While Fig. 2 and Fig. 4 illustrate the preferred method of construction of the hull of the present invention, .e., a lapped construction of a multiplicity of longitudinally extending plam'ng surfaces 14 having steps 15 thereon,-it is to be understood that other methods of achieving the same result may be employed.l For example, laying up a plastic material on a conventional smooth hull in a manner so as to provide a multiplicity of steps having the proper angle to intersect the pressure patterns, or.,by laying up metallic sheet also to form steps at the proper angle are also satisfactory. Other methods of forming the hull bottom of the present invention will be apparent to those skilled in the art. i
While it is preferable to have the steps of the present invention intersect the pressure patterns perpendicularly, it will be understood that since ideal conditions 'are seldom, if ever, obtained, those angles which are perpendicular under most conditions vare usually employed. Determination of the pressure patterns is readily accomplished by observing the exit waves of a particular hull form at a particular speed under a given horsepower and weight factor. The steps are then designed to intersect these pressure patterns at right angles. These angles will vary from. 45 to` 80 near the front of the hull and from 60 to 89 near the rear of the hull, of course,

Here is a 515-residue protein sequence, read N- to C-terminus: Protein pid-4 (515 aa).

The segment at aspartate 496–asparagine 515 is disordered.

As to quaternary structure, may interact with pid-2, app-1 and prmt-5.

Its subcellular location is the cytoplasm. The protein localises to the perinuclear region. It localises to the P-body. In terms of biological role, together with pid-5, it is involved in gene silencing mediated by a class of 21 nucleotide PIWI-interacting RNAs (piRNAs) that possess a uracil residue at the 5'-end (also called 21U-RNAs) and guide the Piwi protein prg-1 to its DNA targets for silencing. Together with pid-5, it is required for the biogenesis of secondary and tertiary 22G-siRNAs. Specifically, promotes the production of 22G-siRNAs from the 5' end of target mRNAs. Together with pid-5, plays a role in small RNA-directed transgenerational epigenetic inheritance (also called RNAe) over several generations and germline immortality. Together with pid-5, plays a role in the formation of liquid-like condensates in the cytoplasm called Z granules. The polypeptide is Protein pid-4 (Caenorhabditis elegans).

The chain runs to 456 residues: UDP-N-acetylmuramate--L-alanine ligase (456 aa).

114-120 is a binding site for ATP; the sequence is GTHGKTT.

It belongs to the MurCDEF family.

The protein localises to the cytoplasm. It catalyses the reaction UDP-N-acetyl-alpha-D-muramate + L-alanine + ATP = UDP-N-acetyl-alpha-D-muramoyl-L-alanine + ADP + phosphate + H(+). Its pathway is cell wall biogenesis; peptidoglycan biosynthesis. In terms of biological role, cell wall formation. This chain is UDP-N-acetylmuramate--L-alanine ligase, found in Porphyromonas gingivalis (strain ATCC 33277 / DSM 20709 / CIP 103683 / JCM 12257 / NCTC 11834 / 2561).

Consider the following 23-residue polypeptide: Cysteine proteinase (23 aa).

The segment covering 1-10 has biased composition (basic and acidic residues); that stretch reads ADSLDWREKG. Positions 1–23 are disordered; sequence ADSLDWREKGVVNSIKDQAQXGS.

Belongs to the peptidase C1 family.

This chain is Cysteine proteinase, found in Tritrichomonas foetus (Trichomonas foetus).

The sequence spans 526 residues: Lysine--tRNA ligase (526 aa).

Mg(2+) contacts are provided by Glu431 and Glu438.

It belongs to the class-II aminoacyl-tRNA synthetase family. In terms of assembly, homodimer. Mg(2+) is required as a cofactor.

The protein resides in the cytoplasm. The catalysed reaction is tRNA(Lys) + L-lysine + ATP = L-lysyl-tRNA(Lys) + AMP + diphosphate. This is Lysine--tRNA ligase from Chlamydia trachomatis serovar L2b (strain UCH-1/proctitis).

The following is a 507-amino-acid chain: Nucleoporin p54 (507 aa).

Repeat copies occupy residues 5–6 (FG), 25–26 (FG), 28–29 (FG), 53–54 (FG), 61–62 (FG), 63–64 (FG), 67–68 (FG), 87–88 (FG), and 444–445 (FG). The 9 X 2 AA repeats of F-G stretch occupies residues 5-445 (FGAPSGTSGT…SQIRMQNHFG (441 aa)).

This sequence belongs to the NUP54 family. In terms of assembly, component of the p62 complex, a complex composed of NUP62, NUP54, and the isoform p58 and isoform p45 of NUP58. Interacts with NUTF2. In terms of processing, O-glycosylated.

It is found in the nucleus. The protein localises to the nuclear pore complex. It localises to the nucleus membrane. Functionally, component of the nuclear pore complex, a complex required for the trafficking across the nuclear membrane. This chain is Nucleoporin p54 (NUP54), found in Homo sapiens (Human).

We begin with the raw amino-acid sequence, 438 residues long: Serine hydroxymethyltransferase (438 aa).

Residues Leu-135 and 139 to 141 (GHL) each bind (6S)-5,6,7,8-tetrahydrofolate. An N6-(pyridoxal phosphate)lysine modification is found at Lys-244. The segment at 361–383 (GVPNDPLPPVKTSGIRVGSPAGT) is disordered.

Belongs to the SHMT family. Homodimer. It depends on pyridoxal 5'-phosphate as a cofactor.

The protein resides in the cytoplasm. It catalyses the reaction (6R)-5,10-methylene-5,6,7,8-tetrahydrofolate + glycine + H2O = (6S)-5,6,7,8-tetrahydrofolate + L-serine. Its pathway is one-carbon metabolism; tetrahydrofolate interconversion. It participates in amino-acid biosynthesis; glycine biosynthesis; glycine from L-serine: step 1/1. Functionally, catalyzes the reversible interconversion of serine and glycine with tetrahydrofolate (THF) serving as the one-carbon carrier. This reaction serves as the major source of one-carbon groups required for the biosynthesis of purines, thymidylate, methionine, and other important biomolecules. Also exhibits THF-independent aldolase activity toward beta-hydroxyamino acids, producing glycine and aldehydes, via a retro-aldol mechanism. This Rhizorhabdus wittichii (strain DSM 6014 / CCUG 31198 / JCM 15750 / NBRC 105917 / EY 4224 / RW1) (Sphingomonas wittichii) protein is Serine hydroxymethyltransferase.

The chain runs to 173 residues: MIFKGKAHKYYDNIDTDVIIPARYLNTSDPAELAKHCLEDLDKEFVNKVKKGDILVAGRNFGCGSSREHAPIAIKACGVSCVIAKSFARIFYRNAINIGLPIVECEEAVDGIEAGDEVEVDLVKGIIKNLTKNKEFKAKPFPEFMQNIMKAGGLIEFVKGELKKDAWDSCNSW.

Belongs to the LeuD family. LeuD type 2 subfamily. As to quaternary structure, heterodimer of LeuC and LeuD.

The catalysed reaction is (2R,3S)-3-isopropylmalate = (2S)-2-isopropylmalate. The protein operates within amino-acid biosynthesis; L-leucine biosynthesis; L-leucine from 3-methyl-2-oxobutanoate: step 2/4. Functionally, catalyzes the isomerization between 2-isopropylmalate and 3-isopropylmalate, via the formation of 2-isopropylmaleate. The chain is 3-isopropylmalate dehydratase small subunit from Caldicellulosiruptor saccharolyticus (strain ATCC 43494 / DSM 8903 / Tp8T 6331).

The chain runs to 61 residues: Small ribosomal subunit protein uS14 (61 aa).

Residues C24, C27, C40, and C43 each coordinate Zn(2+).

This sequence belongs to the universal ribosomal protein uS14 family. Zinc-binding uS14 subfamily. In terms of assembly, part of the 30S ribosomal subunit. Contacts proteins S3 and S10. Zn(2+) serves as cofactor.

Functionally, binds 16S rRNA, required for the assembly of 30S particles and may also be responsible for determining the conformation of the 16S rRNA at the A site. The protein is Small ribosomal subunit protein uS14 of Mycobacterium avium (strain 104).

depending on the particular hull form and the conditions u under which it is operated.
In order that the invention may be better understood,
the following speciiic description is given, but it is-to be understood that the invention is not to be limited thereto. A 16 foot planing boat frame was provided with a transom, a keel and two plywood sides proceeding fromy the transom to a junction at the bow. There was also provided a series of longitudinal planing surfaces having a series of 4-5 rearward steps thereon, each step being at an angle less than perpendicular to the keel line, those near the rear being closer to perpendicular than those near the front. Each step was between 1A; inch and 3i@ inch in depth and extended across substantially the width of the planing surface. A series of seven of these surfaces were placed on each side of the hull frame between the keel and the side, each surface lapping. the other surface and providing a 3%; inch depth of lap.